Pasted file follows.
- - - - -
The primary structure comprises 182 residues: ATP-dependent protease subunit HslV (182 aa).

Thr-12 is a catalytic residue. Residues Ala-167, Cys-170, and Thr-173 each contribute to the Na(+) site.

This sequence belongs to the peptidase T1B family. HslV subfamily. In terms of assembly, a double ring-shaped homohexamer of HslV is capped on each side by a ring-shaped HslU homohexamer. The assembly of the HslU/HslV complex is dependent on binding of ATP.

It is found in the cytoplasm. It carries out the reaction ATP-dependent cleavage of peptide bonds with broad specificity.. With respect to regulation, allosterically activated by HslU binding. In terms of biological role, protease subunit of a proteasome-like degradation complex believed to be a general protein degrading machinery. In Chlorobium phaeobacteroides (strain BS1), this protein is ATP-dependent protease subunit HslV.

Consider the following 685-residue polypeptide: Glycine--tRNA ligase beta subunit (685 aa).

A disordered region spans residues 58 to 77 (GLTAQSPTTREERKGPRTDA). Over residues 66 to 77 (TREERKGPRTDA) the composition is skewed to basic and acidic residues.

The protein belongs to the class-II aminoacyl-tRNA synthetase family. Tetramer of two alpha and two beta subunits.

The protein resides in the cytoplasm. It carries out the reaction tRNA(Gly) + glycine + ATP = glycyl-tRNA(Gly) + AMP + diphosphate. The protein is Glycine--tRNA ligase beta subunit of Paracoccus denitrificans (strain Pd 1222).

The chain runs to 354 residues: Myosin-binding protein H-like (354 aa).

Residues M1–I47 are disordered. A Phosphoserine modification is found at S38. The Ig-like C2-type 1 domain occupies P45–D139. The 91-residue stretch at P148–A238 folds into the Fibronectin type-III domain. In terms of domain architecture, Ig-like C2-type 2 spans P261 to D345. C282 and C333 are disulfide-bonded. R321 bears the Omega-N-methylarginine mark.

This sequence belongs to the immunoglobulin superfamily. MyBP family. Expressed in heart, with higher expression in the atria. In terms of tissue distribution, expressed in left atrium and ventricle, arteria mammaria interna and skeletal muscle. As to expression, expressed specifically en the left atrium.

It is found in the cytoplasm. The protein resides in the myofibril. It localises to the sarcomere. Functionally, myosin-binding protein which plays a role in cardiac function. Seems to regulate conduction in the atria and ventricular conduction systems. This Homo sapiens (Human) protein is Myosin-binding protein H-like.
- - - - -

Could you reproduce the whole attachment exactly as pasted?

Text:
The primary structure comprises 182 residues: ATP-dependent protease subunit HslV (182 aa).

Thr-12 is a catalytic residue. Residues Ala-167, Cys-170, and Thr-173 each contribute to the Na(+) site.

This sequence belongs to the peptidase T1B family. HslV subfamily. In terms of assembly, a double ring-shaped homohexamer of HslV is capped on each side by a ring-shaped HslU homohexamer. The assembly of the HslU/HslV complex is dependent on binding of ATP.

It is found in the cytoplasm. It carries out the reaction ATP-dependent cleavage of peptide bonds with broad specificity.. With respect to regulation, allosterically activated by HslU binding. In terms of biological role, protease subunit of a proteasome-like degradation complex believed to be a general protein degrading machinery. In Chlorobium phaeobacteroides (strain BS1), this protein is ATP-dependent protease subunit HslV.

Consider the following 685-residue polypeptide: Glycine--tRNA ligase beta subunit (685 aa).

A disordered region spans residues 58 to 77 (GLTAQSPTTREERKGPRTDA). Over residues 66 to 77 (TREERKGPRTDA) the composition is skewed to basic and acidic residues.

The protein belongs to the class-II aminoacyl-tRNA synthetase family. Tetramer of two alpha and two beta subunits.

The protein resides in the cytoplasm. It carries out the reaction tRNA(Gly) + glycine + ATP = glycyl-tRNA(Gly) + AMP + diphosphate. The protein is Glycine--tRNA ligase beta subunit of Paracoccus denitrificans (strain Pd 1222).

The chain runs to 354 residues: Myosin-binding protein H-like (354 aa).

Residues M1–I47 are disordered. A Phosphoserine modification is found at S38. The Ig-like C2-type 1 domain occupies P45–D139. The 91-residue stretch at P148–A238 folds into the Fibronectin type-III domain. In terms of domain architecture, Ig-like C2-type 2 spans P261 to D345. C282 and C333 are disulfide-bonded. R321 bears the Omega-N-methylarginine mark.

This sequence belongs to the immunoglobulin superfamily. MyBP family. Expressed in heart, with higher expression in the atria. In terms of tissue distribution, expressed in left atrium and ventricle, arteria mammaria interna and skeletal muscle. As to expression, expressed specifically en the left atrium.

It is found in the cytoplasm. The protein resides in the myofibril. It localises to the sarcomere. Functionally, myosin-binding protein which plays a role in cardiac function. Seems to regulate conduction in the atria and ventricular conduction systems. This Homo sapiens (Human) protein is Myosin-binding protein H-like.